Biomarkers have become an adjunct to classic risk determinants and could help in screening, diagnosis, therapy, and stratification. The use of biomarkers and their role in risk assessment in patients undergoing elective cardiac surgery should be studied in larger cohorts and with a different patient mix to confirm the present, promising findings.

Author contributions: A. S. had full access to all of the data in the study and takes responsibility for the integrity of the data and the accuracy of the data analysis. A. S. contributed to the study design and writing of the manuscript; E. F. S. contributed to the study design, data acquisition, and review and revision of the manuscript; S. E. and J. S. contributed to the biomarker data through BRAHMS GmbH (they had no influence on the study design, no access to clinical data or data analysis), and reviewed the manuscript regarding only the biomarker data; R. J. M. K. contributed to the data acquisition and writing and revision of the manuscript; E. d. J. contributed to the data analysis, interpretation of all statistical analyses, data acquisition, and writing and revision of the manuscript; and J. T. v. D. contributed to the study design, data analysis, interpretation of all statistical analyses, and writing and revision of the manuscript.

Financial/nonfinancial disclosures: The authors have reported to CHEST the following conflicts of interest: Drs Ebmeyer and Struck were both affiliated with Thermo Fisher Scientific/BRAHMS GmbH at the time of the study. They had, however, nothing to do with the design of the study or the collection and analysis of the data. Dr Klautz has received speaker fees and has been on the advisory board for Medtronic. Drs Schoe, Schippers, de Jonge, and van Dissel have reported that no potential conflicts of interest exist with any companies/organizations whose products or services may be discussed in this article.

Role of sponsors: Thermo Fisher Scientific/BRAHMS GmbH did not have an influence on the study design and had no access to clinical data or was involved in the data analysis or interpretation.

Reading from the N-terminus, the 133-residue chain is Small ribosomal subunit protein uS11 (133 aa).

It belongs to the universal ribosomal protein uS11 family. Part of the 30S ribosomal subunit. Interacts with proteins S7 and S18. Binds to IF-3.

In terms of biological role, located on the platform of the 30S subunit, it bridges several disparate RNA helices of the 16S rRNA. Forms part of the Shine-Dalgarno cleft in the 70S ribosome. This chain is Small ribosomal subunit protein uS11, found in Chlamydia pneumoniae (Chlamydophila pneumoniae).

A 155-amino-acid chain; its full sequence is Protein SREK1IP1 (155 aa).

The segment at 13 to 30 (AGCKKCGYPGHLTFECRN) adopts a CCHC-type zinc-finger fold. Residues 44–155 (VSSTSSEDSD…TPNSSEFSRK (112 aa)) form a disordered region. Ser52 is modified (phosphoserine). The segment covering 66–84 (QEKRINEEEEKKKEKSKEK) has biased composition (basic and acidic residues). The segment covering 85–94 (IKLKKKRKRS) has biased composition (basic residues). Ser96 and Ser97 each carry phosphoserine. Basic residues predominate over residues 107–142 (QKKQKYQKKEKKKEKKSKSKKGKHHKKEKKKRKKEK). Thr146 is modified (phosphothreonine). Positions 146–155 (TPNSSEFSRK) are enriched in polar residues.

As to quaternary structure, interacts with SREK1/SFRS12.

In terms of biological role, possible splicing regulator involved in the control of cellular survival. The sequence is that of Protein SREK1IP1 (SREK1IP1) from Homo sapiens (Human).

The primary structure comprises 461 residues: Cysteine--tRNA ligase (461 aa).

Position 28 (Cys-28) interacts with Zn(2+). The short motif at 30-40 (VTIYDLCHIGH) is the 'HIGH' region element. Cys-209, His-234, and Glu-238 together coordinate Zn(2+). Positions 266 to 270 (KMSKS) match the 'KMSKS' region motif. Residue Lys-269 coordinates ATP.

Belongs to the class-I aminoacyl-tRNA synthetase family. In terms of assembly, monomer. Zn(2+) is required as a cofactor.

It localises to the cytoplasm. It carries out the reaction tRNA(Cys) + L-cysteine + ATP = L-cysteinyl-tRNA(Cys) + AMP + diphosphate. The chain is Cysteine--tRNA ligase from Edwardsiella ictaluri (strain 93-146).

Other contributions: The authors thank R. Wolterbeek, MSc (Department of Medical Statistics, Leiden University) and E. van Es, Ing (perfusionist, Department of Thoracic Surgery, Leiden University Medical Centre).

Additional information: The e-Appendix and e-Table can be found in the Supplemental Materials section of the online article.

CT-proAVP

C-terminal pro-arginine vasopressin

CT-proET-1

C-terminal pro-endothelin-1

MR-proADM

midregional proadrenomedullin

MR-proANP

midregional pro-atrial natriuretic peptide

PCT

procalcitonin

ROC

receiver operating characteristic

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Caruhel P, Mazier C, Kunde J, Morgenthaler NG, Darbouret B. Homogeneous time-resolved fluoroimmunoassay for the measurement of midregional proadrenomedullin in plasma on the fully automated system B.R.A.H.M.S KRYPTOR. Clin Biochem. 2009;42(7-8):725-728. [CrossRef] [PubMed]
 
Tukey JW. Exploratory Data Analysis. Reading, MA: Addison-Wesley; 1977.
 
Kitamura K, Kangawa K, Eto T. Adrenomedullin and PAMP: discovery, structures, and cardiovascular functions. Microsc Res Tech. 2002;57(1):3-13. [CrossRef] [PubMed]
 
Weitzberg E, Ahlborg G, Lundberg JM. Differences in vascular effects and removal of endothelin-1 in human lung, brain, and skeletal muscle. Clin Physiol. 1993;13(6):653-662. [CrossRef] [PubMed]
 
Krzemiński K, Cybulski G, Ziemba A, Nazar K. Cardiovascular and hormonal responses to static handgrip in young and older healthy men. Eur J Appl Physiol. 2012;112(4):1315-1325. [CrossRef] [PubMed]
 
Nashef SA, Roques F, Sharples LD, et al. EuroSCORE II. Eur J Cardiothorac Surg. 2012;41(4):734-744. [CrossRef] [PubMed]
 
Biancari F, Vasques F, Mikkola R, Martin M, Lahtinen J, Heikkinen J. Validation of EuroSCORE II in patients undergoing coronary artery bypass surgery. Ann Thorac Surg. 2012;93(6):1930-1935. [CrossRef] [PubMed]
 
Carnero-Alcázar M, Silva Guisasola JA, Reguillo Lacruz FJ, et al. Validation of EuroSCORE II on a single-centre 3800 patient cohort. Interact Cardiovasc Thorac Surg. 2013;16(3):293-300. [CrossRef] [PubMed]
 
Barili F, Pacini D, Capo A, et al. Does EuroSCORE II perform better than its original versions? A multicentre validation study. Eur Heart J. 2013;34(1):22-29. [CrossRef] [PubMed]